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Role of MRI in diagnosis and management of idiopathic inflammatory myopathies


Maurer, Britta; Walker, Ulrich A (2015). Role of MRI in diagnosis and management of idiopathic inflammatory myopathies. Current Rheumatology Reports, 17(11):67.

Abstract

The idiopathic inflammatory myopathies (IIM) represent a heterogeneous group of muscle diseases. Given their potential amenability to immunosuppressive treatment, the early diagnosis of the IIM subtype and the exclusion of "myositis mimics" are of great importance. MRI can visualize muscle edema, fatty replacement, atrophy, subcutaneous pathology, and fasciitis. MRI furthermore provides information about the distribution of muscle involvement and help in guiding of muscle biopsy. This review discusses significant MRI developments aimed at improving the diagnostic sensitivity and specificity, and at assessing IIM activity and damage. The manuscript also highlights techniques such as magnetic resonance spectroscopy, blood oxygenation level-dependent MRI, and diffusion-weighted MRI and T2 mapping which may in the future allow to better characterize vascular involvement, metabolic reserves, dynamic muscle recruitment, and treatment outcome.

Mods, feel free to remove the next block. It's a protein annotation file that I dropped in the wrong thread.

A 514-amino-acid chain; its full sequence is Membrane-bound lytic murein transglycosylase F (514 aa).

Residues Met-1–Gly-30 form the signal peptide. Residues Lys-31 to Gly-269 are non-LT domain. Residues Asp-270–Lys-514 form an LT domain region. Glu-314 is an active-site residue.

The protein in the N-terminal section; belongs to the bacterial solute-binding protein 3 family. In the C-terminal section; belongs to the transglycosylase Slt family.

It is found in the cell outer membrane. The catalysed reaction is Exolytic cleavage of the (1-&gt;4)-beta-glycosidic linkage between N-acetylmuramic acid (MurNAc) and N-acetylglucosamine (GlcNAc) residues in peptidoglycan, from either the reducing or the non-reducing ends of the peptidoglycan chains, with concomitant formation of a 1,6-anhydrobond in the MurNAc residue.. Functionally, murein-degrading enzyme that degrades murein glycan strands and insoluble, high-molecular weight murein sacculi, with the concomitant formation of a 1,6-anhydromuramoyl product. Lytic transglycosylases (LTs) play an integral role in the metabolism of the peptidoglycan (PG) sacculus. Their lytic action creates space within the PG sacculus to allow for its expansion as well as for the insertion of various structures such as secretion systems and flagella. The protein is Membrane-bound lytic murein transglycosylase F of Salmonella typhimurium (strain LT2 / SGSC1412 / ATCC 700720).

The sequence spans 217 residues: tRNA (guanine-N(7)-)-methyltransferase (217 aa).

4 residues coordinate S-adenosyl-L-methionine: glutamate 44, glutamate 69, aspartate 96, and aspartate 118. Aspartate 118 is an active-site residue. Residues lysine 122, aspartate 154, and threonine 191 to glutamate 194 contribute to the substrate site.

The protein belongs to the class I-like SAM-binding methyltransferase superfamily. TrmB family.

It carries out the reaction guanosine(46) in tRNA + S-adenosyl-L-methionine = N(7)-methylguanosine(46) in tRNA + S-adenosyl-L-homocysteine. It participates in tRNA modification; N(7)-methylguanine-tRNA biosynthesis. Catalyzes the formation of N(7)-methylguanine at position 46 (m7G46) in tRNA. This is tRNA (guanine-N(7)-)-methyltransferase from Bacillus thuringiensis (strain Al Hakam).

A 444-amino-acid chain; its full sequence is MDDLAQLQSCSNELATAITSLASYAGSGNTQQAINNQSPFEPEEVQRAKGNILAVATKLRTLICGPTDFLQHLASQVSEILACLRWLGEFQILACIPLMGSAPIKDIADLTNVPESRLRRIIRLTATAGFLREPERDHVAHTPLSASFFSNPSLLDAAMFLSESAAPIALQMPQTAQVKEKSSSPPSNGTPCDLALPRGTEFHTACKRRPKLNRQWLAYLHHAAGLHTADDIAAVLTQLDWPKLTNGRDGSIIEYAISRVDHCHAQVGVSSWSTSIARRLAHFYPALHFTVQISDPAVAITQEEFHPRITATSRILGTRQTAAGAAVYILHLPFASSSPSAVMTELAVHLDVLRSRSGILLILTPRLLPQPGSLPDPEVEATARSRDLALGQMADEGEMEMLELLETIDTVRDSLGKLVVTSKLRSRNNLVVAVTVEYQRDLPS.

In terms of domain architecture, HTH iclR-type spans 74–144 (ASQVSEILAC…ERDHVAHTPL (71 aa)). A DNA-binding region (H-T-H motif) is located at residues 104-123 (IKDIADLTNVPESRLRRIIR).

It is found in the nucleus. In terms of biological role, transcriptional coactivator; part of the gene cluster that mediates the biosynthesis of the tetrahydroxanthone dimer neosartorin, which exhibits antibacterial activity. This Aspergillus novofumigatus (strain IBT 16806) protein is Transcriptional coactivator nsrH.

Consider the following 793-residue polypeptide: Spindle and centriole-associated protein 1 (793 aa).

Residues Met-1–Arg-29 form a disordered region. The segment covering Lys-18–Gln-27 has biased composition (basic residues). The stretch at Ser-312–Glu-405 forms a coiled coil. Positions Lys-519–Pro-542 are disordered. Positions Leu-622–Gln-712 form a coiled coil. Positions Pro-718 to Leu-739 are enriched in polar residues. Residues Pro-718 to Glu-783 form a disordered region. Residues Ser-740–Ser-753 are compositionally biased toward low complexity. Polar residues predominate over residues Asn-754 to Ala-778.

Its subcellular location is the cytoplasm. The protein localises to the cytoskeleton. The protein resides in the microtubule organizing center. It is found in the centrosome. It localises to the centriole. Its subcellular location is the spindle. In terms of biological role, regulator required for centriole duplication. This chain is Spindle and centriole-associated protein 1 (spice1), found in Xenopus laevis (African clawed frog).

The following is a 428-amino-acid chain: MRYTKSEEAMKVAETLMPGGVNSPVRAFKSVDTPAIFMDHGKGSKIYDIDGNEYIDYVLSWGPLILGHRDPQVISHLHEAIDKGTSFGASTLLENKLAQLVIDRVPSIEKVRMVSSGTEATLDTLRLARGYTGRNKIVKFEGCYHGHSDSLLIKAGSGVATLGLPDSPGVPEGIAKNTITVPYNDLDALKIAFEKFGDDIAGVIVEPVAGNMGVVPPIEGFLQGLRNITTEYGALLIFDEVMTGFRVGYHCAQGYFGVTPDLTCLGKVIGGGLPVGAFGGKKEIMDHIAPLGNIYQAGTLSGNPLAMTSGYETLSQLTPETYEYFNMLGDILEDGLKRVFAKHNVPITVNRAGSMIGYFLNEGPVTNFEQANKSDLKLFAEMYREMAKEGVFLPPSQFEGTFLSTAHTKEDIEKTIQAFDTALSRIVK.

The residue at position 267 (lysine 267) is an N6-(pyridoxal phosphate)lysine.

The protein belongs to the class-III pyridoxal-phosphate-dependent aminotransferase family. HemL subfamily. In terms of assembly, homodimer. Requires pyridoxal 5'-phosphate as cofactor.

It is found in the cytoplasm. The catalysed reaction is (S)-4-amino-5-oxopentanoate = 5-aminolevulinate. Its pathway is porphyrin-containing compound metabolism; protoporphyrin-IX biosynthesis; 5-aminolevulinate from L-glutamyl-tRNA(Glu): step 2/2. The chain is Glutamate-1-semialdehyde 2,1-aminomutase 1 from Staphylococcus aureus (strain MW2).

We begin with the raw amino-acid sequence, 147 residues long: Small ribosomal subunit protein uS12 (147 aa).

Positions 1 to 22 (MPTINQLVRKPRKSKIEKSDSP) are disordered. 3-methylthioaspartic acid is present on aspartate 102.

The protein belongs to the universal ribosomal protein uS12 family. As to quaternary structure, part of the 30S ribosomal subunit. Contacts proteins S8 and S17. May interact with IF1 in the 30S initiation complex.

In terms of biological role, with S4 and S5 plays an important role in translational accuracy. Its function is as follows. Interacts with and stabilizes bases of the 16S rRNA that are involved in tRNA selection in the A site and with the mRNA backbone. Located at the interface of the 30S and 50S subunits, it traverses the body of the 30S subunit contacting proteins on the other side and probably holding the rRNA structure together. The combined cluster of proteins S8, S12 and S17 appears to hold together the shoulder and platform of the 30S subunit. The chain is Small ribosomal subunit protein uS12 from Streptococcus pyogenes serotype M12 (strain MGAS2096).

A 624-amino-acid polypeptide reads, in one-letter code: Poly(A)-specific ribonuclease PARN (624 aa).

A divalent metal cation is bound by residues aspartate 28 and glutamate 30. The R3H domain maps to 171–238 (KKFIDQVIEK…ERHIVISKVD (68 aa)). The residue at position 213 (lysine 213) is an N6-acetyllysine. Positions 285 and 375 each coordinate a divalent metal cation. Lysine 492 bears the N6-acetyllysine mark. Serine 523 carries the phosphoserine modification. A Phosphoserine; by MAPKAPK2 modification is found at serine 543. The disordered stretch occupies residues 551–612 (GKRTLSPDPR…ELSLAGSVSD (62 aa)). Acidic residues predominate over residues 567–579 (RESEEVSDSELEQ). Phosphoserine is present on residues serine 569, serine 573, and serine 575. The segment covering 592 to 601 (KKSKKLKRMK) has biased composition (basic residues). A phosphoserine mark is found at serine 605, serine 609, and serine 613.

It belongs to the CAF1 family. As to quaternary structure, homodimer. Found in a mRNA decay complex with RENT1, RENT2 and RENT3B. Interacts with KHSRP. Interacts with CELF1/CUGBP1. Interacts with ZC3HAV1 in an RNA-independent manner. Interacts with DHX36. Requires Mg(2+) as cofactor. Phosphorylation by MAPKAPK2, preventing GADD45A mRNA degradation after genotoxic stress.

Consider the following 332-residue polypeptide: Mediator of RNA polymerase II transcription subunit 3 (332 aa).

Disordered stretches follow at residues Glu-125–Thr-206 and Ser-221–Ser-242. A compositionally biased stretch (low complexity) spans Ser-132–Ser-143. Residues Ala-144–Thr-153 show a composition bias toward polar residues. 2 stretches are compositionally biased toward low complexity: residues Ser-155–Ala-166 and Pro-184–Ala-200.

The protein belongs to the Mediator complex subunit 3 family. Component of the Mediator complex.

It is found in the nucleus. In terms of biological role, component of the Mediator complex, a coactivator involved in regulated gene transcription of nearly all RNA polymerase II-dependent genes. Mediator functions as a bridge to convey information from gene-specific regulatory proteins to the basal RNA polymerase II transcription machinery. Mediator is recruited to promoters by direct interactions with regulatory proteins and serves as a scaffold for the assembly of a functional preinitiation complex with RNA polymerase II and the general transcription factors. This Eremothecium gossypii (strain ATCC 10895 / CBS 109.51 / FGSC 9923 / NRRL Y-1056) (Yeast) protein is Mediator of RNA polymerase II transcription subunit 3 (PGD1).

Abstract

The idiopathic inflammatory myopathies (IIM) represent a heterogeneous group of muscle diseases. Given their potential amenability to immunosuppressive treatment, the early diagnosis of the IIM subtype and the exclusion of "myositis mimics" are of great importance. MRI can visualize muscle edema, fatty replacement, atrophy, subcutaneous pathology, and fasciitis. MRI furthermore provides information about the distribution of muscle involvement and help in guiding of muscle biopsy. This review discusses significant MRI developments aimed at improving the diagnostic sensitivity and specificity, and at assessing IIM activity and damage. The manuscript also highlights techniques such as magnetic resonance spectroscopy, blood oxygenation level-dependent MRI, and diffusion-weighted MRI and T2 mapping which may in the future allow to better characterize vascular involvement, metabolic reserves, dynamic muscle recruitment, and treatment outcome.

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Additional indexing

Item Type:Journal Article, refereed, further contribution
Communities & Collections:04 Faculty of Medicine > University Hospital Zurich > Rheumatology Clinic and Institute of Physical Medicine
Dewey Decimal Classification:610 Medicine & health
Language:English
Date:November 2015
Deposited On:28 Mar 2017 12:40
Last Modified:14 Feb 2018 11:33
Publisher:Springer
ISSN:1523-3774
OA Status:Closed
Publisher DOI:https://doi.org/10.1007/s11926-015-0544-x
PubMed ID:26385754

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